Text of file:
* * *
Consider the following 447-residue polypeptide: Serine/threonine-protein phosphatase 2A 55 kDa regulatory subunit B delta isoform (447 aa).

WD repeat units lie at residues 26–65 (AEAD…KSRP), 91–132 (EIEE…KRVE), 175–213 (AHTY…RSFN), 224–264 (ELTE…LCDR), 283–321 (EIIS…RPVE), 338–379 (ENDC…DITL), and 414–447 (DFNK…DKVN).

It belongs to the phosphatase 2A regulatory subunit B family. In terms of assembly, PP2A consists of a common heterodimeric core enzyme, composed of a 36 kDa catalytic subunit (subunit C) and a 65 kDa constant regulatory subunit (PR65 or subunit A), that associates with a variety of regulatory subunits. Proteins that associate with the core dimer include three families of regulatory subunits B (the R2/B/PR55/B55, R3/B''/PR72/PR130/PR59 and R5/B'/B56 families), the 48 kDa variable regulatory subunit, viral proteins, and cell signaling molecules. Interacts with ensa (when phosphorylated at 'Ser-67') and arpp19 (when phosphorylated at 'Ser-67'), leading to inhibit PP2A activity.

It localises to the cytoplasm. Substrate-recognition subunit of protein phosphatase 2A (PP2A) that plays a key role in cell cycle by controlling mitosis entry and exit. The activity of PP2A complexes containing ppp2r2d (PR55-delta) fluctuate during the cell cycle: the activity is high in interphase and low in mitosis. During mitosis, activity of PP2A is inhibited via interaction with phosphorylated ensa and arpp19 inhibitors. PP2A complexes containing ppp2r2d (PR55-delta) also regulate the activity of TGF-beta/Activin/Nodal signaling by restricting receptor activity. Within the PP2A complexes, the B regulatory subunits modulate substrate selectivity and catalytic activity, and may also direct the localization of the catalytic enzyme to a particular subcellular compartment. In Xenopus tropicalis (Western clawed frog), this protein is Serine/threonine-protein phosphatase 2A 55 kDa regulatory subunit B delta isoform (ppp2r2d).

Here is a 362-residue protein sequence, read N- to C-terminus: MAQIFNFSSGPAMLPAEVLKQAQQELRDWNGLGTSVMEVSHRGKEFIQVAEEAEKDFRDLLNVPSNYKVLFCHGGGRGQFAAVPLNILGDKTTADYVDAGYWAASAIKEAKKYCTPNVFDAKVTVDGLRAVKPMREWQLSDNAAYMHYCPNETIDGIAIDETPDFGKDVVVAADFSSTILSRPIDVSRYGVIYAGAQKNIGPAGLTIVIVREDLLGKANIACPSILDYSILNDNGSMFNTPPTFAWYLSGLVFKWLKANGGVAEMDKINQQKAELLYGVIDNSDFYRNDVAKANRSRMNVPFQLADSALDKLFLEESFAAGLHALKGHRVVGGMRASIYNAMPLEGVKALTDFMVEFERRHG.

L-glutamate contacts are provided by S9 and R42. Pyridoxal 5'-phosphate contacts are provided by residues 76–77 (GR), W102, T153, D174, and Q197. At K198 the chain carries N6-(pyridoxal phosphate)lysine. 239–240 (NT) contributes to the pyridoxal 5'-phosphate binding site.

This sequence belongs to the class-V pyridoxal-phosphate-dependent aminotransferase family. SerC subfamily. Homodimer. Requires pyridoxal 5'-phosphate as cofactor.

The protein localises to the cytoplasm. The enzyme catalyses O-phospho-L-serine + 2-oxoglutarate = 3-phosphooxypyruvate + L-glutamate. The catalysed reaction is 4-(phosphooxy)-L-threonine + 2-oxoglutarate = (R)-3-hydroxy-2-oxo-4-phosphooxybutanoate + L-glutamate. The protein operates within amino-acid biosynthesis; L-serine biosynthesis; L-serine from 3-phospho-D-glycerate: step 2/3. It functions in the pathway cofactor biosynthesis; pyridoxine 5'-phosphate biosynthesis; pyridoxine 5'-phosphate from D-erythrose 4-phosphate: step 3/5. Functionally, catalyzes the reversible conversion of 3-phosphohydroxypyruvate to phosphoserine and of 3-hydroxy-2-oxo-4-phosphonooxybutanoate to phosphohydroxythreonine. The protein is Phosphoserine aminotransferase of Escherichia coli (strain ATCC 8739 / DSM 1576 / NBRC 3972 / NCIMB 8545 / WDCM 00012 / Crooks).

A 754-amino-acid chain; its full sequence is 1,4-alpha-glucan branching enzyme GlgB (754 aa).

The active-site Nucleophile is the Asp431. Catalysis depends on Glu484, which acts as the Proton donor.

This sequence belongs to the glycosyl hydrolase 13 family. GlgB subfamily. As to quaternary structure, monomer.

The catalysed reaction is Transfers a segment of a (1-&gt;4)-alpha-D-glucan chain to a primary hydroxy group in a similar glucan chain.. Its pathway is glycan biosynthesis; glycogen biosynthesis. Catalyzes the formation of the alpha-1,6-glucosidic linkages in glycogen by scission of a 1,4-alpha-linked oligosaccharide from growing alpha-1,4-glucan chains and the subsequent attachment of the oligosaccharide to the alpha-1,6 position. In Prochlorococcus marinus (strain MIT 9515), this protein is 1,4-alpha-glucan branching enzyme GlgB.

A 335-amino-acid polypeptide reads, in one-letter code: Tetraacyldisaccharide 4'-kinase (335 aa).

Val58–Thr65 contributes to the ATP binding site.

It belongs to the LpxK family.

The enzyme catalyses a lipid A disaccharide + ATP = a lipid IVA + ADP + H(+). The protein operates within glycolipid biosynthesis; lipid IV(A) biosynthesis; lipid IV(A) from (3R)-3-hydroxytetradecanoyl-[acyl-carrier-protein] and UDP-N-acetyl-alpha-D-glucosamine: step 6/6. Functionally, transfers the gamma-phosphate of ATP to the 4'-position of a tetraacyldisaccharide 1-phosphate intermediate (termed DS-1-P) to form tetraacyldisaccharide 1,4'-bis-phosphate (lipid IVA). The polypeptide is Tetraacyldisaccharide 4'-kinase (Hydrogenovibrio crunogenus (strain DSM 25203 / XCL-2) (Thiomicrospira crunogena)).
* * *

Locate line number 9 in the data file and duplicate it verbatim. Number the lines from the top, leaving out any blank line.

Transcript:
A 754-amino-acid chain; its full sequence is 1,4-alpha-glucan branching enzyme GlgB (754 aa).